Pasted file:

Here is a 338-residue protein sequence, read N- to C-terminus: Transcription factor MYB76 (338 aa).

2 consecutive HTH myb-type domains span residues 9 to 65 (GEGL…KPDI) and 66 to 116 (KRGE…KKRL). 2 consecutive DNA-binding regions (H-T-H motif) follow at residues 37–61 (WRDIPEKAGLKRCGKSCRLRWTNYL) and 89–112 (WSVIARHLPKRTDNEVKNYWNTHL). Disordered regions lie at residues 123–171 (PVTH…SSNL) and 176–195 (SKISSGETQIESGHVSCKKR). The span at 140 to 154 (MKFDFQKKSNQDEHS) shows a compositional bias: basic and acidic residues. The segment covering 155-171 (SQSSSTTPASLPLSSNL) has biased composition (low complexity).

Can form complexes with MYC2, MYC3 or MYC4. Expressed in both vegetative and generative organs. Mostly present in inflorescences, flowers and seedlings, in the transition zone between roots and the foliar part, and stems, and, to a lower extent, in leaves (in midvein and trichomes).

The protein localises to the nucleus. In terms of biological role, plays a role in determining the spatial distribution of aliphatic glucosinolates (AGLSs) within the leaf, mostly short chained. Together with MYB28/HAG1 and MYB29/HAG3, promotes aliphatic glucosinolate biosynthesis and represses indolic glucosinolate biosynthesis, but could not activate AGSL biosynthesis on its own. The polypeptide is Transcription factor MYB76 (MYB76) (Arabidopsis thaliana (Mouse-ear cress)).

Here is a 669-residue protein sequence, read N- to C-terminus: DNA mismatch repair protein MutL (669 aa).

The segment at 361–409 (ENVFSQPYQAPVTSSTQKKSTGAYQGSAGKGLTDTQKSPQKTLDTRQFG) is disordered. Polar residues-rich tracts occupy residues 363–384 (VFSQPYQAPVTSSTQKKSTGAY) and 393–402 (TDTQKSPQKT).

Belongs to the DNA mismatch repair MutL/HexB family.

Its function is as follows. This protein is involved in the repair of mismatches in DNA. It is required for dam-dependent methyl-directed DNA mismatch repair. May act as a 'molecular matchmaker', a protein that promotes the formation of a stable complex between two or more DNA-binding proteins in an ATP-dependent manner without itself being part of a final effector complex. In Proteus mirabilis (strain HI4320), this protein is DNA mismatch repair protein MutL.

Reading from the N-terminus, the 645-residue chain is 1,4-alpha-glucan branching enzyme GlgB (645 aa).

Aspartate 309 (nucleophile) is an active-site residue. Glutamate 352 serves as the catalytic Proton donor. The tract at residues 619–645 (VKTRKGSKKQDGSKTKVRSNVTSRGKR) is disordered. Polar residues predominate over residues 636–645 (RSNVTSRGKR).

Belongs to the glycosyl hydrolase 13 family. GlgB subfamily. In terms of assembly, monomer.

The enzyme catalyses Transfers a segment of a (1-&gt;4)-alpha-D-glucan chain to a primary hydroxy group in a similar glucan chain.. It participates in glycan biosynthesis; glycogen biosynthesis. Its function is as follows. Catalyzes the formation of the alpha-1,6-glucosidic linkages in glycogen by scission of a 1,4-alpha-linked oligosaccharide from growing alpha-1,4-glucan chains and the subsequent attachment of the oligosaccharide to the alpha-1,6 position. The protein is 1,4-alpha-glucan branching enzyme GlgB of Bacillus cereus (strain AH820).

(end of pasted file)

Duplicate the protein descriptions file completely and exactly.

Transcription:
Here is a 338-residue protein sequence, read N- to C-terminus: Transcription factor MYB76 (338 aa).

2 consecutive HTH myb-type domains span residues 9 to 65 (GEGL…KPDI) and 66 to 116 (KRGE…KKRL). 2 consecutive DNA-binding regions (H-T-H motif) follow at residues 37–61 (WRDIPEKAGLKRCGKSCRLRWTNYL) and 89–112 (WSVIARHLPKRTDNEVKNYWNTHL). Disordered regions lie at residues 123–171 (PVTH…SSNL) and 176–195 (SKISSGETQIESGHVSCKKR). The span at 140 to 154 (MKFDFQKKSNQDEHS) shows a compositional bias: basic and acidic residues. The segment covering 155-171 (SQSSSTTPASLPLSSNL) has biased composition (low complexity).

Can form complexes with MYC2, MYC3 or MYC4. Expressed in both vegetative and generative organs. Mostly present in inflorescences, flowers and seedlings, in the transition zone between roots and the foliar part, and stems, and, to a lower extent, in leaves (in midvein and trichomes).

The protein localises to the nucleus. In terms of biological role, plays a role in determining the spatial distribution of aliphatic glucosinolates (AGLSs) within the leaf, mostly short chained. Together with MYB28/HAG1 and MYB29/HAG3, promotes aliphatic glucosinolate biosynthesis and represses indolic glucosinolate biosynthesis, but could not activate AGSL biosynthesis on its own. The polypeptide is Transcription factor MYB76 (MYB76) (Arabidopsis thaliana (Mouse-ear cress)).

Here is a 669-residue protein sequence, read N- to C-terminus: DNA mismatch repair protein MutL (669 aa).

The segment at 361–409 (ENVFSQPYQAPVTSSTQKKSTGAYQGSAGKGLTDTQKSPQKTLDTRQFG) is disordered. Polar residues-rich tracts occupy residues 363–384 (VFSQPYQAPVTSSTQKKSTGAY) and 393–402 (TDTQKSPQKT).

Belongs to the DNA mismatch repair MutL/HexB family.

Its function is as follows. This protein is involved in the repair of mismatches in DNA. It is required for dam-dependent methyl-directed DNA mismatch repair. May act as a 'molecular matchmaker', a protein that promotes the formation of a stable complex between two or more DNA-binding proteins in an ATP-dependent manner without itself being part of a final effector complex. In Proteus mirabilis (strain HI4320), this protein is DNA mismatch repair protein MutL.

Reading from the N-terminus, the 645-residue chain is 1,4-alpha-glucan branching enzyme GlgB (645 aa).

Aspartate 309 (nucleophile) is an active-site residue. Glutamate 352 serves as the catalytic Proton donor. The tract at residues 619–645 (VKTRKGSKKQDGSKTKVRSNVTSRGKR) is disordered. Polar residues predominate over residues 636–645 (RSNVTSRGKR).

Belongs to the glycosyl hydrolase 13 family. GlgB subfamily. In terms of assembly, monomer.

The enzyme catalyses Transfers a segment of a (1-&gt;4)-alpha-D-glucan chain to a primary hydroxy group in a similar glucan chain.. It participates in glycan biosynthesis; glycogen biosynthesis. Its function is as follows. Catalyzes the formation of the alpha-1,6-glucosidic linkages in glycogen by scission of a 1,4-alpha-linked oligosaccharide from growing alpha-1,4-glucan chains and the subsequent attachment of the oligosaccharide to the alpha-1,6 position. The protein is 1,4-alpha-glucan branching enzyme GlgB of Bacillus cereus (strain AH820).